Has Prenatal Genetic Testing Gone Too Far?

On Monday, CBS News reported that the increased practice of prenatal genetic testing has led to the near "eradication" of Down syndrome in Iceland — not because doctors are treating Trisomy 21, the chromosomal anomaly that causes the characteristics associated with Down syndrome, but because pregnant people who have been told their fetuses carry the mutation are choosing to terminate.
The news struck a nerve on Twitter, where many expressed outrage. I can understand why people are so upset. I was 18 when my mom got pregnant with my little sister. She was 39, and therefore at a much greater risk of carrying a baby with Trisomy 21 than if she had been five years younger. Her doctor offered her a genetic test to determine the baby's chances of having Down syndrome, and my mom outright refused. Then the doctor offered it again, and again, each time pushing harder.
I found my mom crying one night on our back porch. "I don't know what to do," she told me. "They're basically asking me to have an abortion if the baby has Downs. I would never do that."
The doctor could never have forced my mom to undergo genetic testing or to decide to have an abortion if it determined that my sister would likely have Down syndrome. Neither is a requirement, not here nor in Iceland. And by refusing to even take the test, my mom was making clear what her choice would be, regardless of the outcome. But almost 100% of people in Iceland make the opposite choice (according to CBS, only about two children with Down syndrome are born in Iceland each year), which is what spurred this debate in the first place.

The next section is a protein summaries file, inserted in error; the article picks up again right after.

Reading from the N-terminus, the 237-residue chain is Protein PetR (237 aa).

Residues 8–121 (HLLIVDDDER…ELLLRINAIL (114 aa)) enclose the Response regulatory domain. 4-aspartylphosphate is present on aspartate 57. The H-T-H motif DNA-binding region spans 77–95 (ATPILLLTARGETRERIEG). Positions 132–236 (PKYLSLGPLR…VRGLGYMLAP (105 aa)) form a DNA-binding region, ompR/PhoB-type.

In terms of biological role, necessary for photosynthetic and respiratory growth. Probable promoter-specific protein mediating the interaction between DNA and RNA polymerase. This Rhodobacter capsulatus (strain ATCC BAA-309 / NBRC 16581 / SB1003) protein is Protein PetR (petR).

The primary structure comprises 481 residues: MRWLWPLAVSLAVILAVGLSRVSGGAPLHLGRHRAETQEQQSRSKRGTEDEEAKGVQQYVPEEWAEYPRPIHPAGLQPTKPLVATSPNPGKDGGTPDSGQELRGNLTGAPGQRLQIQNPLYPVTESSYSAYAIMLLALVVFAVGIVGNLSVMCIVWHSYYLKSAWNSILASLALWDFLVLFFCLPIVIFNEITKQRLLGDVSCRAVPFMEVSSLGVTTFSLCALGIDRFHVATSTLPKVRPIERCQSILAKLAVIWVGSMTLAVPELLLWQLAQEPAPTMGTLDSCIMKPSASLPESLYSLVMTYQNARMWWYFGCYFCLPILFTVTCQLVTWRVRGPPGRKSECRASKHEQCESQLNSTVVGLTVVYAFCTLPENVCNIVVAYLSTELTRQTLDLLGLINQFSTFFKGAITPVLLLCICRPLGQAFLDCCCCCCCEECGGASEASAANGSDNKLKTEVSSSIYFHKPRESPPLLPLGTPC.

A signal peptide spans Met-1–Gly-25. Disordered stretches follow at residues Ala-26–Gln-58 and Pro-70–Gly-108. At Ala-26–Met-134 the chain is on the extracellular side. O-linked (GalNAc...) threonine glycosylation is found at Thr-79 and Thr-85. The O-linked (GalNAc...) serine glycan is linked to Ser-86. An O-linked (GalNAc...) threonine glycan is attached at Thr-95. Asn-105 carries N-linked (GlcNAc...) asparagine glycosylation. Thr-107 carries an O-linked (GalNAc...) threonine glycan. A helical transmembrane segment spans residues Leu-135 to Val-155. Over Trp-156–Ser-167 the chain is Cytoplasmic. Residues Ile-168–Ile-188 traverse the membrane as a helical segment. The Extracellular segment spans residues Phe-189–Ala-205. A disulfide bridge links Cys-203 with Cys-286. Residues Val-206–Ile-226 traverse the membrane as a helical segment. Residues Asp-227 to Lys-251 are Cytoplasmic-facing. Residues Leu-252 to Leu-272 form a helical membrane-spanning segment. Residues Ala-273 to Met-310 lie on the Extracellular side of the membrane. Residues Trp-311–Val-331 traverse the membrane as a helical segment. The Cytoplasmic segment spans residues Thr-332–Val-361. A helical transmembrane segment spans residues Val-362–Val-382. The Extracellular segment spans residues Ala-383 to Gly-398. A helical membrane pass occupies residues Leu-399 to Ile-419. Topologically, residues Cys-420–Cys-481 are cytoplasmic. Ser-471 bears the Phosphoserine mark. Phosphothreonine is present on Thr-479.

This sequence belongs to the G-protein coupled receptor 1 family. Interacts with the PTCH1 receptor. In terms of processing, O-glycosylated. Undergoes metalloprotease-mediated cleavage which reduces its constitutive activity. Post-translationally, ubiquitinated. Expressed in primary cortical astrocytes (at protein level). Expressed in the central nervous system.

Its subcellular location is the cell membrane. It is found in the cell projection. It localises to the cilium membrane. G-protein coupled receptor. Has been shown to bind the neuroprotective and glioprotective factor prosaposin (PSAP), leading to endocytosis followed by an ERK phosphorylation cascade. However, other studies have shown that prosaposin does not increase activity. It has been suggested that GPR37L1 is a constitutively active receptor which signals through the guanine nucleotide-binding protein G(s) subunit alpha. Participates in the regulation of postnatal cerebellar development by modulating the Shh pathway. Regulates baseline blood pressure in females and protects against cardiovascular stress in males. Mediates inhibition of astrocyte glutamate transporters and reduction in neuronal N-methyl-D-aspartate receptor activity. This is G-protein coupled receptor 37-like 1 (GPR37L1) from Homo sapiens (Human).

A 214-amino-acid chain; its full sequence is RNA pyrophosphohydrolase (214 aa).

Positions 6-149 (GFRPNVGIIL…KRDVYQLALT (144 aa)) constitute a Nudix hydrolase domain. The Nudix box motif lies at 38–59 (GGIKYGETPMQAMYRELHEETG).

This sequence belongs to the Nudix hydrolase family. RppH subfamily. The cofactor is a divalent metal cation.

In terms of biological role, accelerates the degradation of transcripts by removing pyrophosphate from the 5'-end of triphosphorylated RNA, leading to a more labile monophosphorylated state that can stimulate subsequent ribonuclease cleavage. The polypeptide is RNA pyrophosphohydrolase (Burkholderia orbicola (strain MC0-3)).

Some, like former presidential hopeful Ted Cruz, specifically call out CBS for "celebrating" the news. But, if you read both CBS' tweet and the story, the site never takes a positive stance on Iceland's termination rate. It discusses the long and healthy lives people with Down syndrome can lead. The focus of the backlash, though, is more the content of the news: the mere fact that doctors (In Iceland and the U.S.) are offering pregnant people genetic testing that could determine if their fetus will have Down syndrome, and a majority of those people in Iceland are choosing to terminate pregnancies that test positive.
Sarah*, a mom of two in New York, while trying for her second child, learned through genetic testing that she was pregnant with a fetus carrying trisomy 21, the mutation that causes Down syndrome. She told Refinery29 in an earlier interview that she felt called to care for the baby as a religious Jew. But, her husband felt strongly that he was not up to the task. "My husband said, 'I can’t. I’m not equipped [to be this baby's parent]. I don’t have it in my capacity,'" she said. They ultimately decided to terminate the pregnancy, and they're far from alone in making that decision.
In a data analysis of nearly 10,000 pregnancies carrying Down syndrome in Europe between 2008 and 2012, a study found that 53% had been terminated after prenatal genetic testing. CBS reports that between 1995 to 2011, the U.S. had an estimated termination rate for Down syndrome of 67%. Comparatively, the CDC reports that there were 200 abortions per 1,000 live births in the U.S. in 2013 — or nearly 17%, with or without genetic testing.
As Twitter will resoundingly tell you today: People with Down syndrome are not a disease to wipe out. But neither is genetic testing a scourge; to many, it's a gift of modern medicine.
And so this debate has also ignited both pro- and anti-abortion activists — to some, any restriction on access is one restriction too many; to others, lives are quite literally at stake. But for the question of how much genetic testing is enough, or too much, there can be no right answer. Undergoing testing at all — and making decisions based on the results — is intensely personal to each family going through a pregnancy. Anyone covering the news on these subjects would do well to remember that.
Welcome to Mothership: Parenting stories you actually want to read, whether you're thinking about kids right now or not, from egg-freezing to taking home baby and beyond. Because motherhood is a big if — not when — and it's time we talked about it that way.
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